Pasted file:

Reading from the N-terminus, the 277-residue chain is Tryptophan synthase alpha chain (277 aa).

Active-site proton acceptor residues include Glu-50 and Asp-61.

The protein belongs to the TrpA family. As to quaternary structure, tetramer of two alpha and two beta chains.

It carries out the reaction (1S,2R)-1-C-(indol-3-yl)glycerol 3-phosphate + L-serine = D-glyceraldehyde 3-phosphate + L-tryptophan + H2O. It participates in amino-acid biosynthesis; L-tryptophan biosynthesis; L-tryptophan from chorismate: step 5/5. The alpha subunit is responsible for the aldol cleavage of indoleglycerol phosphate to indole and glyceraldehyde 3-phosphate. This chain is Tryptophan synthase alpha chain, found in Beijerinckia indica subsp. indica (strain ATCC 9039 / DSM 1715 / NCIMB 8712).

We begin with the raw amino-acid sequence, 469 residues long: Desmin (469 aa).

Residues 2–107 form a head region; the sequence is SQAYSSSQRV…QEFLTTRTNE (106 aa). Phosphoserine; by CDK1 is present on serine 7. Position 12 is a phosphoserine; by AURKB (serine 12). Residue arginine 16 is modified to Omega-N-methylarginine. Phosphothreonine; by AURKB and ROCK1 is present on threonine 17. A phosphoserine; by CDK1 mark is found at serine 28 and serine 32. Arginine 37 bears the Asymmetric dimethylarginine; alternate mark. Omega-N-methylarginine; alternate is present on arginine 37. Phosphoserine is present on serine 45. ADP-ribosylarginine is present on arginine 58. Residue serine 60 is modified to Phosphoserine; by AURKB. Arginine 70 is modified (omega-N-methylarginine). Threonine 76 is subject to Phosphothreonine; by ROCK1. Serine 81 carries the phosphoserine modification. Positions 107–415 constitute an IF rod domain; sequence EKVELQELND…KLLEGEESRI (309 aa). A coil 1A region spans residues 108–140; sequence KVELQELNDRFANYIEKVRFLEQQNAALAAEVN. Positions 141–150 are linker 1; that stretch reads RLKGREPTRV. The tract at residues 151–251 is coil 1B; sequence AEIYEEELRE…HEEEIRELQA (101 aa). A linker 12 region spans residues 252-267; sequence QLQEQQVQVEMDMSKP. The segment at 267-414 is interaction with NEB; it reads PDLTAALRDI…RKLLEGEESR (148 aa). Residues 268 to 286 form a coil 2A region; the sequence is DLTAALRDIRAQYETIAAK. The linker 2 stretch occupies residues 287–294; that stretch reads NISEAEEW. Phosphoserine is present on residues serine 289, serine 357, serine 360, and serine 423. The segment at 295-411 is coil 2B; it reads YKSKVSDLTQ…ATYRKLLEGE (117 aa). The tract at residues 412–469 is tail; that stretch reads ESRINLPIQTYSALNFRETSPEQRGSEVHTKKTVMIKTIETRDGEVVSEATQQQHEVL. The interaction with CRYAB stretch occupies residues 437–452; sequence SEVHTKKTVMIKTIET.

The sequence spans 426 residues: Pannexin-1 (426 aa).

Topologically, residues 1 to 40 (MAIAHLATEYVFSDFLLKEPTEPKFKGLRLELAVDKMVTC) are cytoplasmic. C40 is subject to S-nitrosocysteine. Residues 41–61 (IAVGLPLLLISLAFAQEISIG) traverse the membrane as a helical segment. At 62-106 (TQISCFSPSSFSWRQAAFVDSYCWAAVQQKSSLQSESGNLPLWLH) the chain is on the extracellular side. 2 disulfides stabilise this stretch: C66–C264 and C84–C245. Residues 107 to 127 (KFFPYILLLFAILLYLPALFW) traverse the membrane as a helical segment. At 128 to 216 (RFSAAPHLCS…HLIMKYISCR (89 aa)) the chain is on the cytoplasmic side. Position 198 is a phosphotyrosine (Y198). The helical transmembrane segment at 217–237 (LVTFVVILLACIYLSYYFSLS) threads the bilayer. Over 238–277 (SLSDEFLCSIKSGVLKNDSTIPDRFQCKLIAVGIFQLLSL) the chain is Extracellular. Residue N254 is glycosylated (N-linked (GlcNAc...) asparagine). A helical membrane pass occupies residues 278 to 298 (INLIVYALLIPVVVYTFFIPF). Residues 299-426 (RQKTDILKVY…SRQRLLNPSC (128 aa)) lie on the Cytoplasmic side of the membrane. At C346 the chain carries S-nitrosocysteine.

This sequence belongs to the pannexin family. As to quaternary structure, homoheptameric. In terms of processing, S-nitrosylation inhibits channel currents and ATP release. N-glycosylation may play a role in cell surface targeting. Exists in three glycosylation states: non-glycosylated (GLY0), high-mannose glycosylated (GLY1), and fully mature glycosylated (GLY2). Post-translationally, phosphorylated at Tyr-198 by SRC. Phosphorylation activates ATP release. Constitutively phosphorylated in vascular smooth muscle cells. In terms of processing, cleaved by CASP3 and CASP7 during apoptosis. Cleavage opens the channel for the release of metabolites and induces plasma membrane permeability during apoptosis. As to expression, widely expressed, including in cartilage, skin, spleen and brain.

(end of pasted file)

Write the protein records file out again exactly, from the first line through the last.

Reading from the N-terminus, the 277-residue chain is Tryptophan synthase alpha chain (277 aa).

Active-site proton acceptor residues include Glu-50 and Asp-61.

The protein belongs to the TrpA family. As to quaternary structure, tetramer of two alpha and two beta chains.

It carries out the reaction (1S,2R)-1-C-(indol-3-yl)glycerol 3-phosphate + L-serine = D-glyceraldehyde 3-phosphate + L-tryptophan + H2O. It participates in amino-acid biosynthesis; L-tryptophan biosynthesis; L-tryptophan from chorismate: step 5/5. The alpha subunit is responsible for the aldol cleavage of indoleglycerol phosphate to indole and glyceraldehyde 3-phosphate. This chain is Tryptophan synthase alpha chain, found in Beijerinckia indica subsp. indica (strain ATCC 9039 / DSM 1715 / NCIMB 8712).

We begin with the raw amino-acid sequence, 469 residues long: Desmin (469 aa).

Residues 2–107 form a head region; the sequence is SQAYSSSQRV…QEFLTTRTNE (106 aa). Phosphoserine; by CDK1 is present on serine 7. Position 12 is a phosphoserine; by AURKB (serine 12). Residue arginine 16 is modified to Omega-N-methylarginine. Phosphothreonine; by AURKB and ROCK1 is present on threonine 17. A phosphoserine; by CDK1 mark is found at serine 28 and serine 32. Arginine 37 bears the Asymmetric dimethylarginine; alternate mark. Omega-N-methylarginine; alternate is present on arginine 37. Phosphoserine is present on serine 45. ADP-ribosylarginine is present on arginine 58. Residue serine 60 is modified to Phosphoserine; by AURKB. Arginine 70 is modified (omega-N-methylarginine). Threonine 76 is subject to Phosphothreonine; by ROCK1. Serine 81 carries the phosphoserine modification. Positions 107–415 constitute an IF rod domain; sequence EKVELQELND…KLLEGEESRI (309 aa). A coil 1A region spans residues 108–140; sequence KVELQELNDRFANYIEKVRFLEQQNAALAAEVN. Positions 141–150 are linker 1; that stretch reads RLKGREPTRV. The tract at residues 151–251 is coil 1B; sequence AEIYEEELRE…HEEEIRELQA (101 aa). A linker 12 region spans residues 252-267; sequence QLQEQQVQVEMDMSKP. The segment at 267-414 is interaction with NEB; it reads PDLTAALRDI…RKLLEGEESR (148 aa). Residues 268 to 286 form a coil 2A region; the sequence is DLTAALRDIRAQYETIAAK. The linker 2 stretch occupies residues 287–294; that stretch reads NISEAEEW. Phosphoserine is present on residues serine 289, serine 357, serine 360, and serine 423. The segment at 295-411 is coil 2B; it reads YKSKVSDLTQ…ATYRKLLEGE (117 aa). The tract at residues 412–469 is tail; that stretch reads ESRINLPIQTYSALNFRETSPEQRGSEVHTKKTVMIKTIETRDGEVVSEATQQQHEVL. The interaction with CRYAB stretch occupies residues 437–452; sequence SEVHTKKTVMIKTIET.

The sequence spans 426 residues: Pannexin-1 (426 aa).

Topologically, residues 1 to 40 (MAIAHLATEYVFSDFLLKEPTEPKFKGLRLELAVDKMVTC) are cytoplasmic. C40 is subject to S-nitrosocysteine. Residues 41–61 (IAVGLPLLLISLAFAQEISIG) traverse the membrane as a helical segment. At 62-106 (TQISCFSPSSFSWRQAAFVDSYCWAAVQQKSSLQSESGNLPLWLH) the chain is on the extracellular side. 2 disulfides stabilise this stretch: C66–C264 and C84–C245. Residues 107 to 127 (KFFPYILLLFAILLYLPALFW) traverse the membrane as a helical segment. At 128 to 216 (RFSAAPHLCS…HLIMKYISCR (89 aa)) the chain is on the cytoplasmic side. Position 198 is a phosphotyrosine (Y198). The helical transmembrane segment at 217–237 (LVTFVVILLACIYLSYYFSLS) threads the bilayer. Over 238–277 (SLSDEFLCSIKSGVLKNDSTIPDRFQCKLIAVGIFQLLSL) the chain is Extracellular. Residue N254 is glycosylated (N-linked (GlcNAc...) asparagine). A helical membrane pass occupies residues 278 to 298 (INLIVYALLIPVVVYTFFIPF). Residues 299-426 (RQKTDILKVY…SRQRLLNPSC (128 aa)) lie on the Cytoplasmic side of the membrane. At C346 the chain carries S-nitrosocysteine.

This sequence belongs to the pannexin family. As to quaternary structure, homoheptameric. In terms of processing, S-nitrosylation inhibits channel currents and ATP release. N-glycosylation may play a role in cell surface targeting. Exists in three glycosylation states: non-glycosylated (GLY0), high-mannose glycosylated (GLY1), and fully mature glycosylated (GLY2). Post-translationally, phosphorylated at Tyr-198 by SRC. Phosphorylation activates ATP release. Constitutively phosphorylated in vascular smooth muscle cells. In terms of processing, cleaved by CASP3 and CASP7 during apoptosis. Cleavage opens the channel for the release of metabolites and induces plasma membrane permeability during apoptosis. As to expression, widely expressed, including in cartilage, skin, spleen and brain.